Monday, June 6, 2016

Blog Sabbatical

Hello friends and loyal readers.  Something that I have wrestled with over the past year or so is how much longer this blog would continue.  As a number of you know, my wife and I just recently had our third child, which makes for a very busy household.  And speaking of household, we also just moved into a new house as well....not to make things any more hectic!  :)  (Emoji alert!)  :)

Those realities, along with the fact I work two jobs, have made this past year a difficult one in keeping up on the blogging.  I don't think, particularly during the past year, the content that I have provided to you has been of the "quality" of past years.  "Quality" being a relative term, since my skill in writing has never been that great to begin with!  Honestly, though, I simply do not have the time (or desire) for lengthy reviews anymore or the more detailed evaluations of particular translations.

So, as of today, I will be stepping away from blogging for at least the next few months.  I am not 100% sure where this will lead or whether it will be permanent.  Over these next few months I am going to spend some time in prayer discerning what will come next, if anything.    Perhaps in silence, if that is possible, I will find the next path that is before me.

But before I do that, I want to take a moment to thank all of you who have stopped by this blog since 2008.  You have all been a real blessing to me.  I remain grateful to all of you who have sent photos, guest posts, and comments over these past years.  A number of you I count as friends today, while all of you I consider brothers and sisters in Christ.  I would have liked to mention some of you by name, but I would have certainly left off a few names some, so I won't.  All of you will remain in my prayers.

I started this blog because I couldn't find a place on the web that was solely dedicated to Catholic Bibles. My first post, back in August of 2008, concluded with: "It is my hope that many Catholics (and all who will read this blog) will come to appreciate the various Catholic Bible translations, from the Douay-Rheims to the NRSV-CE. I also plan to update regularly the various Bible resources that become available."  I hope that I have, in some small way, achieved this over the past 8 years.  

"The grace of the Lord Jesus be with all the saints. Amen!" 
-Revelation 21:21 (NRSV)

Tuesday, May 31, 2016

The Emoji Bible!!!!!! :)

Thanks to Eric for passing the link to this article.  Enjoy!  :)

An adaptation of the King James Version Bible featuring emojis is scheduled to be made available on iTunes Sunday.

The book is called Bible Emoji: scripture 4 millennials. Its book cover features several emojis, two of which have halos. 

The book's online description online says: 'A great and fun way to share the gospel. Explore all 66 books chronicling the the stories of Abraham, Noah and Jesus like never before!'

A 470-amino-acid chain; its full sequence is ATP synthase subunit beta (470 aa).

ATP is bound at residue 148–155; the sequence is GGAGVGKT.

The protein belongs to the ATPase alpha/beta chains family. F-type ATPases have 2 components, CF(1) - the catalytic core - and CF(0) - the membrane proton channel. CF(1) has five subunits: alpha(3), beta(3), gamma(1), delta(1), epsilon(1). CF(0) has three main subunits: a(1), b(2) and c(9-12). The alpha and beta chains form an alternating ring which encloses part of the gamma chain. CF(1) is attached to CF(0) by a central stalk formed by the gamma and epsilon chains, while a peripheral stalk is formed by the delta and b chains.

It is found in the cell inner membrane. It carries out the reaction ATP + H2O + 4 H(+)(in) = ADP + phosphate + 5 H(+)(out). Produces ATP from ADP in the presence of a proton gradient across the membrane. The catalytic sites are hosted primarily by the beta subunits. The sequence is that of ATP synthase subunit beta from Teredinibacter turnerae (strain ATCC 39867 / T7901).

Read more here.

Thursday, May 26, 2016

Douay-Westminster Bible (1958)

A Catholic Bible that I have certainly heard about, but have never actually seen with my own eyes is the Westminster Version.  The New Testament was completed in 1936, while portions of the OT were either worked on or completed in the years that followed.  As many of you know, I have concerned myself most often with the other Bible that was worked on during that period, the Knox Bible.  Yet, that changed a day ago.

Yesterday, a good friend of mine gifted me this amazing 1958 edition, which contains the Westminster New Testament and Psalms and the Douay (Challoner) Old Testament.   The Old Testament (minus Isaias, Ezechiel, and the Minor Prophets) and the Psalms were newly annotated by a Fr. Robert Dyson SJ, while those books mentioned above and the New Testament were annotated by Fr. Richard Foster.  This was completed in England.  The maps are new to this volume and produced by Fr. H.J. Richards.  There are 58 colour plates of biblical images scattered on thin glossy paper throughout this Bible.  There is even a commentary on each plate in the appendix, which also includes liturgical Mass readings and an essay on the bible in literature.  There is an actual picture of Pope Pius XII at the begining with a personal note from him.

It is a beautiful edition, published by Hawthorn Books of New York in 1958.  The volume, itself, was printed in Holland.  This is a lush, high-end Bible.  I dare say that this may be one of my finest, and I have only looked at it for less than a day.  The binding is sewn in a burgundy leather hardcover, finished off with a very nicely done gold gilded pages.  In regards to the size of the bible, it is refered to as a "family bible" but it may be one of the smaller ones I have ever seen. It is 8" wide x 10 3/4" tall x 2 1/2" thick.

I will post some pictures here.  Let me know if you have any questions.  I'm blown away!  This edition is currently on Ebay if you desire to get one of your own.

Wednesday, May 18, 2016

An Opening: NLT-CE from Tyndale/Asian Trading Corporation